|April 22, 2013 • VOL. 51, NO. 8 • Oakland, CA|
Rev. John Malloy, SDB
Rev. Theo Palis
Rev. Theo Palis, a retired priest of the Diocese of Oakland who served as pastor at Our Lady Queen of the World Parish in Bay Point for more than 30 years, died Feb. 7 at the Mercy Retirement and Care Center in Oakland. He was 93 and had been a priest for 67 years.
Father Palis was a young seminarian when World War II broke out in his native country of Lithuania, which along with the other Baltic states of Estonia and Latvia, were annexed and occupied by the Soviet Union. He was forced to leave Lithuania to continue his seminary education in Germany where he was ordained to the priesthood in 1945. One of his first assignments as a priest was as a chaplain at a displaced persons camp.
He eventually made his way to the U.S., serving for a time in Michigan and Oregon before moving to the Bay Area in 1953. He served in parishes in Santa Rosa, Menlo Park and San Anselmo prior to the establishment of the Oakland Diocese in 1962. In the East Bay he had been assigned to St. John the Baptist Parish in San Lorenzo, Queen of All Saints in Concord, the Oakland parishes of St. Cyril and St. Leo, and St. Perpetua Parish in Lafayette before becoming pastor at Our Lady Queen of the World Parish in what was then called West Pittsburg in the late 1960s.
A number of former parishioners paid tribute to Father Palis on the online Legacy.com community. Jim Elder of Tuscon, Arizona, recalled meeting the priest while living in Concord as an active member of the military. He and his family attended Mass at the Naval Weapons Station where Father Palis had served for many years. "I truly enjoyed the friendship and helpfulness of Father Palis. May he rest in peace," he wrote.
"Father Palis was humble, devout and dedicated," wrote Dennis Caracciolo. "I have known many priests in my life, but Father Palis serves as the role model."
Nancy Boyd of Petaluma had many fond memories of the priest when he was at St. John's in San Lorenzo. "My Mom cherished your friendship and visits to her in Petaluma. May you rest forever in peace," Boyd wrote.
The funeral Mass was held Feb. 15 at Our Lady Queen of the World Church, followed by commital services at Queen of Heaven Cemetery in Lafayette.
Sister Maria Goretti Eder, O.P.
Sister Maria Goretti Eder, 89, who cooked for and served as kitchen director for Dominican friars at St. Albert's Priory in Oakland for nearly 40 years, died March 4. She celebrated the 60th anniversary of her profession last year.
Born in Altötting, Germany, Sister Goretti had planned to become a Carmelite Sister and devote her life to praying for the priests. Instead she joined the Mission Congregation of Dominican Sisters of Oakford in February 1951 in Neustadt, Germany. After she made her first profession in November 1952, she was assigned to Caritas Wohnheim, a hostel for young, working women in Frankfurt, Germany, where she ministered for three years in the kitchen and Porter's Office.
When asked to go to South Africa, where the congregation was established in 1890, Sister Goretti applied for a visa but was denied three times. She never made it to South Africa, however, in 1956 she was sent to Oakland, California, to minister with the Dominican Friars at their House of Studies at St. Albert's Priory. Sister Goretti began work in the laundry before being assigned to the kitchen as cook. She cooked and oversaw the kitchen for nearly 40 years.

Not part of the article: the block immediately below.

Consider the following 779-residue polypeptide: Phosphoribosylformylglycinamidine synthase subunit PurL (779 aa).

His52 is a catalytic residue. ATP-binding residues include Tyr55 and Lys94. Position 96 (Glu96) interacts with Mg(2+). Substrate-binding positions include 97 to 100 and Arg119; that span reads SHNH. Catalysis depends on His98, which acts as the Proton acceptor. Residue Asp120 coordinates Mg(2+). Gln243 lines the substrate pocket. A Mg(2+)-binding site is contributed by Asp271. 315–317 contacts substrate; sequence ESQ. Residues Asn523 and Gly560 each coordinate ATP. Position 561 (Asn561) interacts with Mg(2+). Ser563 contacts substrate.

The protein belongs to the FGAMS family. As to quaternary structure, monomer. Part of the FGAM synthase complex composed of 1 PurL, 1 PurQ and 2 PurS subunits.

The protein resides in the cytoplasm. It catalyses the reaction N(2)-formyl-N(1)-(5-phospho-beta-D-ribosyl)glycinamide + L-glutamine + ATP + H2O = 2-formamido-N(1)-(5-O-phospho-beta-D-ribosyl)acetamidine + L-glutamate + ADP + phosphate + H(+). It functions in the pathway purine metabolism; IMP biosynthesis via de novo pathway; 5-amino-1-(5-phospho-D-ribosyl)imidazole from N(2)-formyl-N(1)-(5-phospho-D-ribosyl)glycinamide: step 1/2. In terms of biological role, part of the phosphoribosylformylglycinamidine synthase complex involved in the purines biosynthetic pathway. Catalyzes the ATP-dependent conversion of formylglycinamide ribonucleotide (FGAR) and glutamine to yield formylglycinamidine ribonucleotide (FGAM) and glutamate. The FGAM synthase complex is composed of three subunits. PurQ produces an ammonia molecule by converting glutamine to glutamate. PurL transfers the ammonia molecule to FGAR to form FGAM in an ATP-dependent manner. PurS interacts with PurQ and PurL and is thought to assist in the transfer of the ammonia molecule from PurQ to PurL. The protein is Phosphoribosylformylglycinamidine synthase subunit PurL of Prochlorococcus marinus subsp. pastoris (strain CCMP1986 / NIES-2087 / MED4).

Her tenure in the kitchen was memorable for young novices, like Rev. Reginald Martin, OP. Father Martin vividly recalled many tasty meals in a reflection posted on the St. Albert's Priory website last year (http://sap.opwest.org/news-and-events/priors-newsletter/may-2012.html) on the occasion of Sister Goretti's profession anniversary.
"Sister Goretti was in charge of the kitchen, and there was nothing she couldn't cook, and cook well," recalled Father Martin. "As I look back, I think her favorite things were desserts, which were masterpieces, but I fell in love with her stews and short ribs," he wrote. "When I was growing up both of my parents worked so we frequently went out to dinner or ate steaks or other things that could be quickly prepared at home. Dinner for the first night of my novitiate was pot roast; I couldn't believe my good fortune. The next night we had fried chicken. On Thursday, I marveled.'"
After she retired her utensils in 1995, Sister Goretti began visiting the homebound in her Oakland neighborhood, knitting hats and socks for the homeless, and spent many hours in prayer.
In a tribute posted on the province's website, (http://sap.opwest.org/news-and-events/recent-news/saying-goodbye-to-sister/) the Dominicans also marveled at the many gifts Sister Goretti brought to them. "As many of the friars will tell you, she was a gracious presence in the community. Long before talk about the New Evangelization, she witnessed to her encounter with the crucified and risen Lord, ministering to the brothers and every visitor who entered the doors at St. Albert's. Although she will be missed, she will never be forgotten."
She is survived by her older brother, Johann Eder, and her younger sister, Annie Plankl, who both live in Germany.
Her services were held at St. Albert's Priory and she is buried in St. Dominic Cemetery, Benicia.
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